Nearly 700 students of all genders and sexualities flocked to the Stamp’s Grand Ballroom for an unorthodox, but educational experience: how to “maneuver” and understand the female orgasm.
It’s an ever changing dialogue – one therapists and couples have pondered for decades, a salacious conversation uncomfortable for some and encouraged by others.
Sex educators Dorian Solot and Connor Timmons conducted a discussion about “The Big O” at this university Monday for “I Love Female Orgasm,” an interactive presentation on the subject.
Sex Week at Maryland sponsored the event for Love Your Body Month, a campuswide event in February with a goal of promoting positive body image and assistance for how to cope with eating disorders.
Solot, a sexuality educator at Brown University and co-author of I Love Female Orgasm: An Extraordinary Orgasm Guide, grew up in a family comfortable with discussing subjects like sexuality and masturbation.
As a result, she found herself interested in human sexuality.
However, she recognized not all young people are comfortable with the subject.
“There are so few places where female sexual pleasure is discussed,” Solot said. “So much of the focus of sex education is on what could go wrong – about STIs, preventing pregnancy, sexual assault – and those things are so important. But nobody ever talks about what you are trying to achieve and what sex can be.”
Due to the lack of open platforms for conversations about sexuality, Solot and her partner, Martin Miller, created a series of programs on a variety of subjects called “Sex Discussed Here!”
“I have an ex-boyfriend who was very open to talking about sexual things and I wasn’t, so I came to this to see what sex was all about,” said junior kinesiology major Lily Gamse. “I was embarrassed to come; I thought it would be kind of weird.”
During Monday night’s presentation, students shared what they had heard about sexual pleasure growing up.
The responses varied: some students said they received positive messages during adolescence, while others experienced negative messages about sexual pleasure; the latter was especially common among women.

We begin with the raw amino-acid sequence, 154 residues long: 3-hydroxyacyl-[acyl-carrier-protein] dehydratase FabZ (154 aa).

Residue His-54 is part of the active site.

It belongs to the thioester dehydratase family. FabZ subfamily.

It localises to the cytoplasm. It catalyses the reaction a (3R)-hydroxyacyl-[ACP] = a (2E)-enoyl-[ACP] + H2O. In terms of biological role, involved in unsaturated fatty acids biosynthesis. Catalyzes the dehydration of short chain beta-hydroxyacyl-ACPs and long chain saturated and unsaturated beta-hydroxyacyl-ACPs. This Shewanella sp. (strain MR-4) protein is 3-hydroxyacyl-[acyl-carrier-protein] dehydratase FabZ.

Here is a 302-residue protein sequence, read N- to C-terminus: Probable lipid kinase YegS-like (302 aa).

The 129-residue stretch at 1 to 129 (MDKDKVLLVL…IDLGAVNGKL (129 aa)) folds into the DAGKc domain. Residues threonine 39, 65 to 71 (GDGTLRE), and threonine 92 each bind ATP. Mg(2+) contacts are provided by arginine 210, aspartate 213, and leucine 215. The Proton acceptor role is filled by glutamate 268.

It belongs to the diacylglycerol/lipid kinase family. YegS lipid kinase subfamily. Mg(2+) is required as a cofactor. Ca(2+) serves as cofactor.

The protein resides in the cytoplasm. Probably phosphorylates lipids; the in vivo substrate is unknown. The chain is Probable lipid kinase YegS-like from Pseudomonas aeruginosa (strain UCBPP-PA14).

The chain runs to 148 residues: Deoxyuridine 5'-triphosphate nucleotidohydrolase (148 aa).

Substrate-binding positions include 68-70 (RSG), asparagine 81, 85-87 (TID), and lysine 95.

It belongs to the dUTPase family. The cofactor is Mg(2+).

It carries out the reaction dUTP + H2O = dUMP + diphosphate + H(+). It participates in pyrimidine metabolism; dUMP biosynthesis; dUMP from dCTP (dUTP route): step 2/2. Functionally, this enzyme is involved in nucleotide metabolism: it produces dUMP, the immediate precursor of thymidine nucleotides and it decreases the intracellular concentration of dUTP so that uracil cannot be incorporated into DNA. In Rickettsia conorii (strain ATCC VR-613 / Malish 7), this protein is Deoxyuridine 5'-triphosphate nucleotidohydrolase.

After discussing the myths surrounding sexuality, orgasms, and masturbation, the presentation divided into three workshops: one room for women, one for men and a gender-neutral room.
In the privacy of these rooms, students discussed sexual positivity, told stories of their first orgasms and shared tips for achieving orgasms.
Upon reconvening, Solot and Timmons talked to students about several things often left out of many high school health class curriculums – the clitoris, the G-spot, the phases of arousal, the use of vibrators and the difference between male and female orgasms.
For example, in I Love Female Orgasm, a 2,000 person survey determined it takes women, on average, 20 minutes of direct clitoral stimulation to achieve an orgasm, while it takes men two-to-five minutes.
The presentation shed new light on the subject of sexuality for students like Gamse, who said she left feeling “more comfortable” and less worried when it comes to talking about sex.
“The feedback from audiences is so positive,” Solot said. “I love getting emails from women saying, ‘I got my first orgasm!’ But I also love getting emails from people who say, ‘My partner and I had the best conversation we’ve ever had about sex last night.’ So, getting people started in these conversations, this is just the beginning.”
Sex Week will take place from April 6 to 10, said Sree Sinha, co-president and co-founder of Sex Week at Maryland.
To discover more Sex Week events, follow @umdsexweek.
Daphne Pellegrino is a sophomore journalism major and can be reached at email@example.com.
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